Not that I need an excuse but the only AA meeting (in English) between Rome and Florence takes place here on Mondays, so I shall be returning for another trip next week.


Last week – as I climbed the steep and long drive up to the house (in my loaned Suzuki Jeep) I chased a badger along the track. He flashed out almost under my front wheels. Who knew they could scoot so fast? I don’t think he/she did! Then last night, the spiky visitor.

Did I mention the feral cat who visits daily?  Who silently meows at me, dancing on his front paws – and warily approaches the bowl I put out. So far he seems to prefer egg and cooked pasta. NOT interested in the premium dry food I bought for him. Indeed, the biggest success so far – for him – was to shoot into the kitchen (whilst I was putting something out back)  and make off with an entire pack of 6 (six!) croissants I was planning for several breakfasts.  As my sister said, he must have been hungry!

I just hope he disposed of the plastic bag thoughtfully; the Italians, in common with many other countries, are keen to stop us using such things.  I didn’t see him then for two days.  I keep trying with the ‘proper” food – he just eats round it……..

So……….it’s back to that pool lounger before the sun goes down.  Can’t recall the last time I actually “sun-bathed”. I don’t do it in Australia at all. But it’s a tough life in the tropics.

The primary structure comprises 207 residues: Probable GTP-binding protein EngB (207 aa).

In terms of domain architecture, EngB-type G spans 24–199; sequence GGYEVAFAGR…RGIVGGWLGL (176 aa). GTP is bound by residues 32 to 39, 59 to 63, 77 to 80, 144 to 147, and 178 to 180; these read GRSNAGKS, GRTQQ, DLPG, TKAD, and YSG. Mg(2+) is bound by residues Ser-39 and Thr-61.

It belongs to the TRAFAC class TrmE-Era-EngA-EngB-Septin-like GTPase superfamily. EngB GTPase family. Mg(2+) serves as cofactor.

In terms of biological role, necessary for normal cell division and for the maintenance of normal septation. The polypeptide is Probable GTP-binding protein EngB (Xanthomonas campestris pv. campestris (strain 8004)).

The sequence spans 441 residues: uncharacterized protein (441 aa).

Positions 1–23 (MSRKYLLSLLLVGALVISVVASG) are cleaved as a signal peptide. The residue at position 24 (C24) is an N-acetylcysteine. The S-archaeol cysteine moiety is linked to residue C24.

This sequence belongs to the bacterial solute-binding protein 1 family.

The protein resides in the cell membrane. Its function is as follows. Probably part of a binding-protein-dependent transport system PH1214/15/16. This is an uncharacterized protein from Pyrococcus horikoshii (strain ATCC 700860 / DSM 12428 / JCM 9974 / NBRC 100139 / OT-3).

Love & Light folks.

Rome-ing : sometimes in the gloaming.

Such a lovely word – gloaming; it reminds me of my Scottish ancestry and not just because of its insertion in the song of the same name. I am nowhere near the “bonny banks of Clyde” though I will be in September! Meantime in recent times I have been enjoying that special gloaming time of day (you can look it up !!) here near Orvieto in Umbria.

But first la bella Roma.
I spent just a day or two there – getting spectacularly lost every day. I feel sure my telephone was reversing or turning the map around every time I switched it on.  As a result, I walked many more km  than I intended. In fact I can tell you that I walked exactly 11 km that day (12,106) steps. To my surprise, my iPhone has an App that has been monitoring me all this time but only yesterday did a clued up youngster alert me!! Anyway, I did a bloody lot of walking. If I never see the Presiential Palace again that’s fine by me.

I could not resist a quick look at at St Peter’s Square – and was surprised it wasn’t as crowded as past visits indicated. Despite being July and the height of tourist season, it allowed me a few minutes in the shade. Now don’t ask why but – as a memento – I bought a small set of rosary beads in a nearby air-conditioned store.  Not out of any religiosity on my part – solely because they seemed to have beads coloured in the shades of the rainbow and that gave me an ironic laugh. I also bought a little booklet which explained how they worked (you could call that a refresher as I have not “done” a rosary bead for 50+ years but me being me, I needed to know). Price ? A grand total of 6 Euros.  A bargain. Or so it seemed.

As I left the area and retraced a path through countless souvenir and snack stands, my eye was taken with a notice repeated everywhere: Rosaries 12 for 10 Euros!!  Ten whole sets – and bigger than mine by far – for only twice what I had paid for One! My Scottish blood surged as I contemplated adding  dozen to my shopping (and my over-full luggage) but divine intervention intervened, reminding me that NO-ONE I know would thank for for a set of rosary beads. Some might even try to strangle me with them … so I moved on.  With a quick pic or two.